in vain; most often she scorns them. She slowly wastes away with fasting

and boredom. At length, she dies.



Take up your miner's trade again, poor fool! Make yourself a home, since

you know how to, and life will be sweet to you for many a long day yet:

the weather is fine and victuals plentiful. Dig, delve, go underground,

where safety lies. Like an idiot, you refrain; and you perish. Why?



Because the craft which you were wont to ply is forgotten; because the

days of patient digging are past and your poor brain is unable to work

back. To do a second time what has been done already is beyond your wit.

For all your meditative air, you cannot solve the problem of how to

reconstruct that which is vanished and gone.



Let us now see what we can do with younger Lycosae, who are at the

burrowing-stage. I dig out five or six at the end of February. They are

half the size of the old ones; their burrows are equal in diameter to my

little finger. Rubbish quite fresh-spread around the pit bears witness

to the recent date of the excavations.



Relegated to their wire cages, these young Lycosae behave differently

according as the soil placed at their disposal is or is not already

provided with a burrow made by me. A burrow is hardly the word: I give

them but the nucleus of a shaft, about an inch deep, to lure them on.

When in possession of this rudimentary lair, the Spider does not hesitate

to pursue the work which I have interrupted in the fields. At night, she

digs with a will. I can see this by the heap of rubbish flung aside. She

at last obtains a house to suit her, a house surmounted by the usual

turret.



The others, on the contrary, those Spiders for whom the thrust of my

pencil has not contrived an entrance-hall representing, to a certain

extent, the natural gallery whence I dislodged them, absolutely refuse to

work; and they die, notwithstanding the abundance of provisions.



The first pursue the season's task. They were digging when I caught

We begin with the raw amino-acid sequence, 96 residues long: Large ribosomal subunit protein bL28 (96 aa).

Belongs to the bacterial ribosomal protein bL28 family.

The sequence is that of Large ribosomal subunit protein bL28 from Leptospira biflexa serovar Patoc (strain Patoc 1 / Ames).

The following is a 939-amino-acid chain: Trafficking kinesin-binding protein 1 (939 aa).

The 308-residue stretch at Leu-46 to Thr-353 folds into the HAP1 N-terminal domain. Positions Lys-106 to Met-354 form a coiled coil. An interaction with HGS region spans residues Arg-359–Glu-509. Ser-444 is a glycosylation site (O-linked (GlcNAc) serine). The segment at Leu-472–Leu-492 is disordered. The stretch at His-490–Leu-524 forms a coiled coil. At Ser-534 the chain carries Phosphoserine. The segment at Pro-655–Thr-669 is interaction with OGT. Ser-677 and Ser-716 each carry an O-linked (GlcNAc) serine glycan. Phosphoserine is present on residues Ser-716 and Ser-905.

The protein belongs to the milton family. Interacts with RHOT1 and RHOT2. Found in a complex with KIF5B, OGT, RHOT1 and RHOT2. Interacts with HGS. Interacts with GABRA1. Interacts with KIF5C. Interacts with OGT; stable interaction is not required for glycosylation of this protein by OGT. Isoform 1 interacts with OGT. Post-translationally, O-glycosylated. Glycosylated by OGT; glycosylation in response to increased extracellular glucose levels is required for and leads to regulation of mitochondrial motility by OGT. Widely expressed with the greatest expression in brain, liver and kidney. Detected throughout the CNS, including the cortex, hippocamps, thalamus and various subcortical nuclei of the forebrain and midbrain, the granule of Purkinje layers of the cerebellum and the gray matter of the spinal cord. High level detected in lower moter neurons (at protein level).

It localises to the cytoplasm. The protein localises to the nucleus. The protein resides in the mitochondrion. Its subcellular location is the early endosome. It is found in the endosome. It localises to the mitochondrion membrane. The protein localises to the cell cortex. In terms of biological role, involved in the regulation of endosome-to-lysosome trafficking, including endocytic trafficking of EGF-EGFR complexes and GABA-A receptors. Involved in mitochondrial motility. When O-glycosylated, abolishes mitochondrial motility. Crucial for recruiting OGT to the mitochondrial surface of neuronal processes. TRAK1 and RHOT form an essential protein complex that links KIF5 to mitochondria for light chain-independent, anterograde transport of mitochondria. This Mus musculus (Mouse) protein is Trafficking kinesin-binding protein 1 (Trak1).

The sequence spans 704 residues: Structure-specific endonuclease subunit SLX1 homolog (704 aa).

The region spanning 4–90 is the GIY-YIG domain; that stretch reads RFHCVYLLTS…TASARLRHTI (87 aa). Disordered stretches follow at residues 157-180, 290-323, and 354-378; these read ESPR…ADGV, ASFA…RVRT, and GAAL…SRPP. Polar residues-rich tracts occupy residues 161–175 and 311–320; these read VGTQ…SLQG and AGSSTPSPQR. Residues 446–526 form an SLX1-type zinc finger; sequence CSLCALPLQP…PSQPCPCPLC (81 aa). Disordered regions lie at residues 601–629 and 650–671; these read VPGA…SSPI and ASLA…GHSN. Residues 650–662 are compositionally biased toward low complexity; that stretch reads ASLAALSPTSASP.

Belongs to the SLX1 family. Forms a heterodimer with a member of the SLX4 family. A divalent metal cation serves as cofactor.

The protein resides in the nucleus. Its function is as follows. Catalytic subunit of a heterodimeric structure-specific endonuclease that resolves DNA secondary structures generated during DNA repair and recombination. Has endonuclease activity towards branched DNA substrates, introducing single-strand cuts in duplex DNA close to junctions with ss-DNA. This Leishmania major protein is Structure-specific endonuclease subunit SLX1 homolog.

them; and, carried away by the enthusiasm of their activity, they go on

digging inside my cages. Taken in by my decoy-shaft, they deepen the

imprint of the pencil as though they were deepening their real vestibule.

They do not begin their labours over again; they continue them.



The second, not having this inducement, this semblance of a burrow

mistaken for their own work, forsake the idea of digging and allow

themselves to die, because they would have to travel back along the chain

of actions and to resume the pick-strokes of the start. To begin all

over again requires reflection, a quality wherewith they are not endowed.



To the insect--and we have seen this in many earlier cases--what is done

is done and cannot be taken up again. The hands of a watch do not move

backwards. The insect behaves in much the same way. Its activity urges

it in one direction, ever forwards, without allowing it to retrace its

steps, even when an accident makes this necessary.



What the Mason-bees and the others taught us erewhile the Lycosa now

confirms in her manner. Incapable of taking fresh pains to build herself

a second dwelling, when the first is done for, she will go on the tramp,

she will break into a neighbour's house, she will run the risk of being

eaten should she not prove the stronger, but she will never think of

making herself a home by starting afresh.



What a strange intellect is that of the animal, a mixture of mechanical

routine and subtle brain-power! Does it contain gleams that contrive,

wishes that pursue a definite object? Following in the wake of so many

others, the Lycosa warrants us in entertaining a doubt.





THE NARBONNE LYCOSA THE NARBONNE LYCOSA: THE CLIMBING-INSTINCT facebooktwittergoogle_plusredditpinterestlinkedinmail